streptococcal /strep'teuh kok"euhl/, streptococcic /strep'teuh kok"sik/, adj.
/strep'teuh kok"euhs/, n., pl. streptococci /-kok"suy, -see/. Bacteriol.
any of several spherical or oval bacteria of the genus Streptococcus, occurring in pairs or chains, certain species of which are pathogenic for humans, causing scarlet fever, tonsillitis, etc.
[1875-80; < NL; see STREPTO-, COCCUS]

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Any of the spheroidal bacteria that make up the genus Streptococcus.

The cells characteristically group together in chains resembling a string of beads. Streptococci are gram-positive (see gram stain) and stationary and do not require oxygen. Some species cause infections, including rheumatic fever, scarlet fever, strep throat, and tonsillitis. Others are used in commercial starters for the production of butter, cultured buttermilk, and certain cheeses. See also pneumococcus.

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 group of spheroidal bacteria belonging to the family Streptococcaceae. The term streptococcus (“twisted berry”) refers to the bacteria's characteristic grouping in chains that resemble a string of beads. Streptococci are microbiologically characterized as gram-positive and nonmotile.

 Streptococcus contains a variety of species, some of which cause disease in humans and animals, while others are important in the manufacture of certain fermented products. Streptococcus pyogenes, often referred to as group A streptococcus bacteria, can cause rheumatic fever, impetigo, scarlet fever, puerperal fever, streptococcal toxic shock syndrome, strep throat, tonsillitis, and other upper respiratory infections. necrotizing fasciitis, a rapidly spreading infection of the skin and underlying tissue caused by S. pyogenes, has been popularly referred to as the “flesh-eating disease.” Streptococcus agalactiae, or group B streptococcus bacteria, can cause infections of the bladder and uterus in pregnant women; in newborn infants infection with the bacterium may result in sepsis (blood poisoning), meningitis (inflammation of the membranes covering the brain and spinal cord), or pneumonia. Streptococcus pneumoniae (pneumococcus), also called pneumococcus, is an important human pathogen that causes pneumonia, sinusitis, otitis media, and meningitis. Fecal (enterococcal) species occur in great numbers in the bowel and can cause urinary tract infections and endocarditis. S. mutans, belonging to the viridans species, inhabits the mouth and contributes to tooth decay. Among the lactic species, S. lactis and S. cremoris are used in commercial starters for the production (dairy product) of butter, cultured buttermilk, and certain cheeses.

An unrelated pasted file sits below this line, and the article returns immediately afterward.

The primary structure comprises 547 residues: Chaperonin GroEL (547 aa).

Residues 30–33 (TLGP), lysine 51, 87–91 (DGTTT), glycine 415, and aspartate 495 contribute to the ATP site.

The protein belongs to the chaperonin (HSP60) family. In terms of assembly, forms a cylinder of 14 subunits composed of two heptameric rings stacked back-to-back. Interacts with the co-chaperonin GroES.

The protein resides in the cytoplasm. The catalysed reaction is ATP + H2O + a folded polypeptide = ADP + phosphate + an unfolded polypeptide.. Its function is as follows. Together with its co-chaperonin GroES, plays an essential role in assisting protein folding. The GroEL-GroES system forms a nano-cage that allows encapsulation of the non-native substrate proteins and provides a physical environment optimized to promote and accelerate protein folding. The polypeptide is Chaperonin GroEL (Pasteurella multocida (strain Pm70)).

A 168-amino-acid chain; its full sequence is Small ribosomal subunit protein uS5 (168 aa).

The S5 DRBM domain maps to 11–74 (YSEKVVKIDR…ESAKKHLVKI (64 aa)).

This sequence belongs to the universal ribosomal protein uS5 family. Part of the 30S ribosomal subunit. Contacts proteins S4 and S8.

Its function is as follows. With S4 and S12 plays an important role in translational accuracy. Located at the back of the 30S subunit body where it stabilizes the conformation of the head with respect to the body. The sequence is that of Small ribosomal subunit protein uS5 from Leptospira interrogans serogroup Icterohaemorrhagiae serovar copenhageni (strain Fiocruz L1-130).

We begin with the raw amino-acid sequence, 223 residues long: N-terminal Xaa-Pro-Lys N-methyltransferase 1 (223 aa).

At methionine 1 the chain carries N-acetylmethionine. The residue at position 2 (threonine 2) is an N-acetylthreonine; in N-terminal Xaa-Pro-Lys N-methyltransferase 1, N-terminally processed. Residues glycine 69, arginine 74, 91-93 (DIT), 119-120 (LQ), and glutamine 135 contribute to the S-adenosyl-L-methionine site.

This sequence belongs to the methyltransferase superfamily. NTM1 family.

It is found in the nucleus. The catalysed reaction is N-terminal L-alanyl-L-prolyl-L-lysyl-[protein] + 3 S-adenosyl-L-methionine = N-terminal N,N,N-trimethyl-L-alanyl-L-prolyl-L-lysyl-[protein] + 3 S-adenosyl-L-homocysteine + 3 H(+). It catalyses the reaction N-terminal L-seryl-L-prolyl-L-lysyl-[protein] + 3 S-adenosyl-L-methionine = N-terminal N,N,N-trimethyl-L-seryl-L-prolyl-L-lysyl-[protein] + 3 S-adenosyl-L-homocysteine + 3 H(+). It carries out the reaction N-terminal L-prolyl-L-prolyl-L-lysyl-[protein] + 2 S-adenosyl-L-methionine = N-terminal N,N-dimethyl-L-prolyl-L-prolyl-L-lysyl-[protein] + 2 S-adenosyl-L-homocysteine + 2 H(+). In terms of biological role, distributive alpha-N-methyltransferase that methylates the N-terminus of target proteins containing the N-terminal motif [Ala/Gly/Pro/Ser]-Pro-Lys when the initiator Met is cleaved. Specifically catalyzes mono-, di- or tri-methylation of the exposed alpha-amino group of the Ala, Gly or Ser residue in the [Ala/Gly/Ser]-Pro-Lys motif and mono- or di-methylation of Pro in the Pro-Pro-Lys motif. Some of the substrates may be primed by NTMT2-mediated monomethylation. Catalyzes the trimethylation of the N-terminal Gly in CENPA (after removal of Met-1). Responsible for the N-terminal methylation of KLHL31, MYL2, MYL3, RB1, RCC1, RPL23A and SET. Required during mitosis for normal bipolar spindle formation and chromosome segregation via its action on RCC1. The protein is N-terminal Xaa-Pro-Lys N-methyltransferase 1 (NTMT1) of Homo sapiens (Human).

Streptococci generally are classified by the type of carbohydrate contained in the cell wall, a system called the Lancefield classification.

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Universalium. 2010.

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